A Chinese supercomputer is ranked the world’s second-fastest machine in a list issued by U.S. and European researchers, highlighting China’s ambitions to become a global technology center.

Named Tianhe-1 (meaning River in Sky), the Nebulae system at the National Supercomputing Centre in Shenzhen in southern China came in behind the U.S. Department of Energy’s Jaguar in Oak Ridge, Tennessee, according to the list released this week.

Supercomputers are used for complex work such as modeling weather systems, simulating nuclear explosions and designing jetliners.

The highlighted Beijing’s efforts to join the United States, Europe and Japan in the global technology elite and its sharp increases in research spending, driven by booming economic growth.

It also reflected China’s continued reliance on Western know-how: Nebulae was built by China’s Dawning Information Industry Ltd. but uses processors from Intel Corp. and Nvidia Corp., both American companies.

The Nebulae is capable of sustained computing of 1.271 petaflops — or 1,271 trillion calculations — per second, according to TOP500. It said the Jaguar was capable of sustained computing of 1.75 petaflops.

The Chinese computer ranked first in theoretical computing speed at 2.98 petaflops, the group said. The list was compiled by Hans Meuer of the University of Mannheim, Germany; Erich Strohmaier and Horst Simon of NERSC/Lawrence Berkeley National Laboratory and Jack Dongarra of the University of Tennessee, Knoxville.

The communist Beijing government wants China to evolve from a low-cost factory into an prosperous "innovation society." A 15-year government plan issued in 2006 promises support for areas ranging from computers to lasers to genetics.

Boosted by Nebulae’s performance, China rose to No. 2 overall on the TOP500 list with 24 of the 500 systems on the list and 9.2 percent of global supercomputing capacity, up from 21 systems six months ago.

The United States held onto its overall lead with 282 of the 500 systems and 55.4 percent of installed performance.

Europe had 144 systems on the list, including 38 in Britain, 29 in France and 24 in Germany.

Elsewhere in Asia, Japan had 18 supercomputers on the list, up from 16 six months ago, and India had five.

A second Chinese computer also made the Top 10. The Tianhe-1 at the National Super Computer Center in the eastern city of Tianjin, at No. 7, uses processors made by Intel and Advanced Micro Devices Inc., another American company.

The list also reflected breakneck advances in supercomputing speeds.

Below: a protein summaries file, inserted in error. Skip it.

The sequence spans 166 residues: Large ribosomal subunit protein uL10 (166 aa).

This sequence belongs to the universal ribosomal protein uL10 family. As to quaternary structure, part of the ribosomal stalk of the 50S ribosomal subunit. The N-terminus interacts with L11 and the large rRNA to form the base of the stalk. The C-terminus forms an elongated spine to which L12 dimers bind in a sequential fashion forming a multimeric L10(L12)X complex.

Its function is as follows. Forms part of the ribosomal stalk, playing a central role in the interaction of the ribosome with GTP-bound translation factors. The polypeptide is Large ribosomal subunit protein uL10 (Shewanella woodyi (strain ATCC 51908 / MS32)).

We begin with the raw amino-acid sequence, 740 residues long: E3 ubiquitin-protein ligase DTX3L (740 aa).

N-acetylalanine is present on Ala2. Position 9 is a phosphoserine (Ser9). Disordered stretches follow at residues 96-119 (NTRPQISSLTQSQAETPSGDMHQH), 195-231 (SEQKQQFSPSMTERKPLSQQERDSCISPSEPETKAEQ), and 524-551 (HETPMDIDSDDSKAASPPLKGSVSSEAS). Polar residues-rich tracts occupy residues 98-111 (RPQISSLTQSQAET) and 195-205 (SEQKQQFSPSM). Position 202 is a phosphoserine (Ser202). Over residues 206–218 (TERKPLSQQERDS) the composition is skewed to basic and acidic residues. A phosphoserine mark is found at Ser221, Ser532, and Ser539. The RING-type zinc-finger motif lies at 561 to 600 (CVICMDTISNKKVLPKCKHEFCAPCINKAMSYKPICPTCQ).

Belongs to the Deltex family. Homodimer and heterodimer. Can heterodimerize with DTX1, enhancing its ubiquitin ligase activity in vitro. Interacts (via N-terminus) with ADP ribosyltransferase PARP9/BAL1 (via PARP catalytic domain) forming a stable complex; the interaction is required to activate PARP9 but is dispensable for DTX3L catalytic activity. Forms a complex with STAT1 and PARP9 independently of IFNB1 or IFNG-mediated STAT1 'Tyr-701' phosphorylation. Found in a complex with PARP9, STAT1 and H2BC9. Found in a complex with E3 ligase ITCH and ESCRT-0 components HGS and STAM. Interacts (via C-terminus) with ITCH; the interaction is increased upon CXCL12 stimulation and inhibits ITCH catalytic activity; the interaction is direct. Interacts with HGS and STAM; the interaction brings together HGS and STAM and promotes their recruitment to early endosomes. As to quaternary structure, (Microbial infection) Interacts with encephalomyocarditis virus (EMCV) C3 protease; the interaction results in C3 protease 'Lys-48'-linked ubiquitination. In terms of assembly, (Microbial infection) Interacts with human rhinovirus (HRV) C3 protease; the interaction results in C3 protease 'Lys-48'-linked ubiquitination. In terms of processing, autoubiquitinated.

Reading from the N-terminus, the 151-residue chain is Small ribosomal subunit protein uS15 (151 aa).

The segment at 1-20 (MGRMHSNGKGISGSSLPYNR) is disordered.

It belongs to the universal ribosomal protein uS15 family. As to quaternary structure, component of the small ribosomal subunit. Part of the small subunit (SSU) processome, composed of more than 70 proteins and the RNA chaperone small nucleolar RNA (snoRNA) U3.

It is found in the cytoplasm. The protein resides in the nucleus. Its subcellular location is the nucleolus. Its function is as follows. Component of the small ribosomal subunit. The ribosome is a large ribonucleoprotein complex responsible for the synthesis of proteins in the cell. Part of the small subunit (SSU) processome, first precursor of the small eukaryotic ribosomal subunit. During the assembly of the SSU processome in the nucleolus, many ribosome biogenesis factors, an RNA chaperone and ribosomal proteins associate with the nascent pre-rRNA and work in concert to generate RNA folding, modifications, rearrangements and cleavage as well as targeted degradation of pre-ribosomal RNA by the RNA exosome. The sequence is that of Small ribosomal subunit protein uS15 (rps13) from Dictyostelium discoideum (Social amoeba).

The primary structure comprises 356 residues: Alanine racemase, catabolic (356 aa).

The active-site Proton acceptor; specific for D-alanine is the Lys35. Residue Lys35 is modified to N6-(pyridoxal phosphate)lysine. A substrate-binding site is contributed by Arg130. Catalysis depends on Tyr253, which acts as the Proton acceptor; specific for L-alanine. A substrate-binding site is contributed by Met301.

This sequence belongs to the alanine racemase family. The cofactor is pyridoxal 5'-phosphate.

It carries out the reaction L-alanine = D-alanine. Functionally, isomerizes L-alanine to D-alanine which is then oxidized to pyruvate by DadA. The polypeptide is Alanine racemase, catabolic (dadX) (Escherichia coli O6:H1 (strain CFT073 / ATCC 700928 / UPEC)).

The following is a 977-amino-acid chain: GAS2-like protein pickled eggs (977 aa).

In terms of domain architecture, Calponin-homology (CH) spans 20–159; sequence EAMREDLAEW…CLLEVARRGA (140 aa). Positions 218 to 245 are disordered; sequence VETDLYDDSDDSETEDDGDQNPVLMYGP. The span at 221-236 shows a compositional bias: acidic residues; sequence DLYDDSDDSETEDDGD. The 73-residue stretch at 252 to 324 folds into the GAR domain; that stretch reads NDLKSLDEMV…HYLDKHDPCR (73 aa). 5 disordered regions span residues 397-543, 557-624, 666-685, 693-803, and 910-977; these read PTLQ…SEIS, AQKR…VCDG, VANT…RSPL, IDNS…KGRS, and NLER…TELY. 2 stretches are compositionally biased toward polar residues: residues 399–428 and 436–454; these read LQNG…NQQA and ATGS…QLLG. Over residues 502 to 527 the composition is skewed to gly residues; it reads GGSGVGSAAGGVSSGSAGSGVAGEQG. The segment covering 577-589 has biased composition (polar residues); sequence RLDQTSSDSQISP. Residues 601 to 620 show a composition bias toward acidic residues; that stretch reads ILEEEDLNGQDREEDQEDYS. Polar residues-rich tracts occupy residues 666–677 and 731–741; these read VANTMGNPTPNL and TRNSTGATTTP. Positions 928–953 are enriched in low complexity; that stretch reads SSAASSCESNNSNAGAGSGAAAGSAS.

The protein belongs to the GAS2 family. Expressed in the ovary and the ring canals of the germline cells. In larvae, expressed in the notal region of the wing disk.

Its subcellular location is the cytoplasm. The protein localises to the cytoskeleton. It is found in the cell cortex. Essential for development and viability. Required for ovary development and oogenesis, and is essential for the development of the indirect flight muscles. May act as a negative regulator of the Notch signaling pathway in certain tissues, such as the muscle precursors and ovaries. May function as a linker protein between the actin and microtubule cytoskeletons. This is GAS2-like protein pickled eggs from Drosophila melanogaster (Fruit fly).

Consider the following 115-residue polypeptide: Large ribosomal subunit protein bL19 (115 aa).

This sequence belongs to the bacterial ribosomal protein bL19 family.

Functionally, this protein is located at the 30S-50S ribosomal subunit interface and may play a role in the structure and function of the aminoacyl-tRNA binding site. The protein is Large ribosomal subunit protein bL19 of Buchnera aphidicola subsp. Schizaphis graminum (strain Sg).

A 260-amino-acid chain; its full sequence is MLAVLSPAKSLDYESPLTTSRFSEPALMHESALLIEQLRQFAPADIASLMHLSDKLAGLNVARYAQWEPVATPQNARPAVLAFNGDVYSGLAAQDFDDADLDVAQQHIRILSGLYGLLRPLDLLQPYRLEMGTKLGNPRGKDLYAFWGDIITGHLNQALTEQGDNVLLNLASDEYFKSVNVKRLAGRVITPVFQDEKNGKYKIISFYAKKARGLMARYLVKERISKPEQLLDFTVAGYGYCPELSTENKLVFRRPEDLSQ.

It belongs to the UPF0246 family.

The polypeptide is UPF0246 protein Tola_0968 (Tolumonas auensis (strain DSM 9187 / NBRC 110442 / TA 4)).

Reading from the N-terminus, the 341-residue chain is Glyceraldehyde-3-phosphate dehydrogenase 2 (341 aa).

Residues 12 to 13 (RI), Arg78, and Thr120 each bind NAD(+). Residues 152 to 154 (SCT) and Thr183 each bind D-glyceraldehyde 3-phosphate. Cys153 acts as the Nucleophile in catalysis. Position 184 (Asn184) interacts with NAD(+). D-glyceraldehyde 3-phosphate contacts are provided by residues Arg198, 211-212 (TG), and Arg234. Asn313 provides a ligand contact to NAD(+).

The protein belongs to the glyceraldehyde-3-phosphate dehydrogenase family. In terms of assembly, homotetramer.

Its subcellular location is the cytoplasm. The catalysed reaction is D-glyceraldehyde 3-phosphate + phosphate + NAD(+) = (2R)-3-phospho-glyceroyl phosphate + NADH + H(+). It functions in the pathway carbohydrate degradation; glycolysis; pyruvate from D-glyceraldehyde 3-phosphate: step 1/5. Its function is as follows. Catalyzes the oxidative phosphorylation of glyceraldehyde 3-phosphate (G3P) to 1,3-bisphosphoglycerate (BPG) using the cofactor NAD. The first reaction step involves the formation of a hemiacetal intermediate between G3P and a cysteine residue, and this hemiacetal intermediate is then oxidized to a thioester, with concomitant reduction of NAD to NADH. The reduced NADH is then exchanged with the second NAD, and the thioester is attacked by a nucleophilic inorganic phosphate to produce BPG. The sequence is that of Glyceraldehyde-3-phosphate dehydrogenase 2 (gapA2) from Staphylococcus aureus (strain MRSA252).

No. 1 on the June 2008 list was the Roadrunner system at the Los Alamos National Laboratory in New Mexico, capable of 1.04 petaflops, or about two-thirds of Jaguar’s level. In the latest list, Roadrunner dropped to No. 3.

Report highlights

Highlights from the report with changes from the November 2009 edition:

• The entry level to the list moved up to the 24.7 teraflop/s mark on the Linpack benchmark from 20 teraflop/s six months ago. The last system on the newest list would have been listed at position 357 in the previous TOP500 just six months ago. This replacement rate was far below average. This might reflect the impact of the recession and purchase delays due to anticipation of new products with six or more core processor technologies replacing current quad-core based systems.

• Quad-core processor based systems have saturated the TOP500 with now 425 systems using them. However, processor with six or more cores per processor can already be found in 25 systems.

• A total of 408 systems (81.6 percent) are now using Intel processors. This is slightly up from six months ago (402 systems, 80.4 percent). Intel continues to provide the processors for the largest share of TOP500 systems. The AMD Opteron is the second most common used processor family with 47 systems (9.4 percent), up from 42. They are followed by the IBM Power processors with 42 systems (8.4 percent), down from 52.

• IBM and Hewlett-Packard continue to sell the bulk of systems at all performance levels of the TOP500. HP lost its narrow lead in systems to IBM and has now 185 systems (37 percent) compared to IBM with 198 systems (39.8 percent). HP had 210 systems (42 percent) six months ago, compared to IBM with 186 systems (37.2 percent). In the system category, Cray, SGI, and Dell follow with 4.2 percent, 3.4 percent and 3.4 percent respectively.

• IBM remains the clear leader in the TOP500 list in performance with 33.6 percent of installed total performance (down from 35.1 percent), compared to HP with 20.4 percent (down from 23 percent). In the performance category, the manufacturers with more than 5 percent are: Cray (14.8 percent of performance) and SGI (6.6 percent), each of which benefits from large systems in the TOP10.

• The U.S. is clearly the leading consumer of HPC [high performance computing] systems with 282 of the 500 systems (up from 277). The European share (144 systems – down from 152) is still substantially larger then the Asian share (57 systems – up from 51). In Europe, UK remains the No. 1 with 38 systems (45 six months ago). France passed Germany and has now 29 (up from 26). Germany is still now the No. 3 spot with 24 systems (27 six months ago). Dominant countries in Asia are China with 24 systems (up from 21), Japan with 18 systems (up from 16), and India with 5 systems (up from 3).

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